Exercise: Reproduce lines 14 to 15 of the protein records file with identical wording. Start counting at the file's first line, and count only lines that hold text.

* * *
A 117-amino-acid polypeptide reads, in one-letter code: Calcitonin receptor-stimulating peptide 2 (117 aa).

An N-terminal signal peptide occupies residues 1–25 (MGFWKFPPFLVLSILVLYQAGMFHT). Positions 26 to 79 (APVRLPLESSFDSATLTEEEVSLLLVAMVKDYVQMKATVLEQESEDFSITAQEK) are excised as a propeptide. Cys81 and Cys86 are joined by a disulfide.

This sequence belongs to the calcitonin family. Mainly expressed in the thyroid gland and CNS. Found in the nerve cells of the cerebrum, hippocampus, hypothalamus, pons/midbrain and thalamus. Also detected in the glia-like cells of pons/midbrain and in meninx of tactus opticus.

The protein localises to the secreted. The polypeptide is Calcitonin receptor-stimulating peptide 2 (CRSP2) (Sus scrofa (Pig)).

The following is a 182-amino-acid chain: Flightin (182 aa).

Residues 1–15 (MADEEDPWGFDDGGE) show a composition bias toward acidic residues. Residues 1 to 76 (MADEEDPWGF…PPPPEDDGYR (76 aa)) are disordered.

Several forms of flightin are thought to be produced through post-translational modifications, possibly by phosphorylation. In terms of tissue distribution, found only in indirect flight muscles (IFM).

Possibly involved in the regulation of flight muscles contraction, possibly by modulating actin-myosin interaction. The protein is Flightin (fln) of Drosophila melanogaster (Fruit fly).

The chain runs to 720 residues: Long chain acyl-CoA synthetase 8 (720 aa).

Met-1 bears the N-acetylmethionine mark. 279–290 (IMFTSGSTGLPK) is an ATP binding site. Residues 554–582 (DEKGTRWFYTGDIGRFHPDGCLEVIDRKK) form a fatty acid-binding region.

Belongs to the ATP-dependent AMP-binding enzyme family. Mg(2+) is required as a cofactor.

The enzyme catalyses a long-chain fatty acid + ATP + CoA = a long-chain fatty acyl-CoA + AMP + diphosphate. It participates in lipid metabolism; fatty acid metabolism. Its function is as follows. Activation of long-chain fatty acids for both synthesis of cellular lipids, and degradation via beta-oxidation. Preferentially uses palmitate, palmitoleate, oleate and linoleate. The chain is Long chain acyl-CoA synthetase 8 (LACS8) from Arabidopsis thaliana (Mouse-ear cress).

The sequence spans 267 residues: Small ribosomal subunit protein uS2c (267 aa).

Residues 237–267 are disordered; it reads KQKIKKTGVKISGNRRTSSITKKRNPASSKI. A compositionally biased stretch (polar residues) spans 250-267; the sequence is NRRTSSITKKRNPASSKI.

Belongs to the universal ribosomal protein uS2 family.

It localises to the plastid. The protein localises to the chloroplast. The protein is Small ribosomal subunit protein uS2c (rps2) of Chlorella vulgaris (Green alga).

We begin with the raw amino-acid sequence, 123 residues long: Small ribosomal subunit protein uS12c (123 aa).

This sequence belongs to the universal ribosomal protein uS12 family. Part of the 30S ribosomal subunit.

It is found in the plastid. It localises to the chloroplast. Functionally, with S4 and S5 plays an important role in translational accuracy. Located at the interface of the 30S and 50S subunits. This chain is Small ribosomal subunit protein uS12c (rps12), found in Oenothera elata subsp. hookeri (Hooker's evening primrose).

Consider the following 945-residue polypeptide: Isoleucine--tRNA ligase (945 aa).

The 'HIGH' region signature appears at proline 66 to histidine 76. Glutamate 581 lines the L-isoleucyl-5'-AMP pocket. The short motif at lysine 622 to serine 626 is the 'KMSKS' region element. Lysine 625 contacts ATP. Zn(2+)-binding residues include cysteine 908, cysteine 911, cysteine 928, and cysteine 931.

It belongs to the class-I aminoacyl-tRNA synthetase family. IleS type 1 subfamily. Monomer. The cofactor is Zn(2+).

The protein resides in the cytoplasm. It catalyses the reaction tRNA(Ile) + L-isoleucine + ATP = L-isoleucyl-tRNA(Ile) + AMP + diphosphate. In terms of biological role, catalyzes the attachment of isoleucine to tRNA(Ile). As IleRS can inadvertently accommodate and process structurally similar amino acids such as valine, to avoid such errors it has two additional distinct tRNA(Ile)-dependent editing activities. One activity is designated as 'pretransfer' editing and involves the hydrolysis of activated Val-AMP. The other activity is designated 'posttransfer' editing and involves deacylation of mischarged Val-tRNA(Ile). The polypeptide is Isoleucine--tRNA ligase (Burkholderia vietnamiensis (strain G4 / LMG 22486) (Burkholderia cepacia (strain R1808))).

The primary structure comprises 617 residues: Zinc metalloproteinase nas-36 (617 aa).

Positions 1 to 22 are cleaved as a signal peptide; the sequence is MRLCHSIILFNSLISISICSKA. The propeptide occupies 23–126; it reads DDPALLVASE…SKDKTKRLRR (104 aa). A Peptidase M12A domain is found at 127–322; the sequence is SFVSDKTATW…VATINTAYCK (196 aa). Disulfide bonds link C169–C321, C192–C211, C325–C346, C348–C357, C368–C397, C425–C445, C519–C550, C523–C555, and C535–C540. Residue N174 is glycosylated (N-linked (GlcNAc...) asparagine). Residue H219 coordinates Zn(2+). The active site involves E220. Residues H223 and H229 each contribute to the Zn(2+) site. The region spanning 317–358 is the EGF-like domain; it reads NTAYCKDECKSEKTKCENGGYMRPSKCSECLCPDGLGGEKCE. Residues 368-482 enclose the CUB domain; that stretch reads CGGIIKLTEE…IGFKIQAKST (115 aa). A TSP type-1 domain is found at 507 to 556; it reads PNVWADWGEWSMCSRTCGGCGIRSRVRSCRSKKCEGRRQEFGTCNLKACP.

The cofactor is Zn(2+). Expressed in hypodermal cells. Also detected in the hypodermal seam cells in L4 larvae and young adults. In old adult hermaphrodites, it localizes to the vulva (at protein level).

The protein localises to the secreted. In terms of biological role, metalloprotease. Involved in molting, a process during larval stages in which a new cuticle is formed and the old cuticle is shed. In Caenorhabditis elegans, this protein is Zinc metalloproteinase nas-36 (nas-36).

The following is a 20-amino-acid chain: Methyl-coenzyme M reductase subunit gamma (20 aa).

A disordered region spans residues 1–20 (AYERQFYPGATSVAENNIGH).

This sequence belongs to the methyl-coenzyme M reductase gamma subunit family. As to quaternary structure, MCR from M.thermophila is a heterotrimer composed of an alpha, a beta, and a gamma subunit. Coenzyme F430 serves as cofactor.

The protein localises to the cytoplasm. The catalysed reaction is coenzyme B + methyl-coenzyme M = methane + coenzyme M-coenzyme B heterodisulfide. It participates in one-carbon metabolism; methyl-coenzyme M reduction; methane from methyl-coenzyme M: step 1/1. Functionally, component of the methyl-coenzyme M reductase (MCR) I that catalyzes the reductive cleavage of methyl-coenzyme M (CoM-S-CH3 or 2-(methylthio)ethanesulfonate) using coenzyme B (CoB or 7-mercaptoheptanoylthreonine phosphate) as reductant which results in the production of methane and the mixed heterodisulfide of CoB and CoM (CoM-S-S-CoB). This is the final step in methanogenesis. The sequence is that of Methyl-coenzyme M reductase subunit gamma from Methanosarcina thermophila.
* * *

Residues 237–267 are disordered; it reads KQKIKKTGVKISGNRRTSSITKKRNPASSKI. A compositionally biased stretch (polar residues) spans 250-267; the sequence is NRRTSSITKKRNPASSKI.

Belongs to the universal ribosomal protein uS2 family.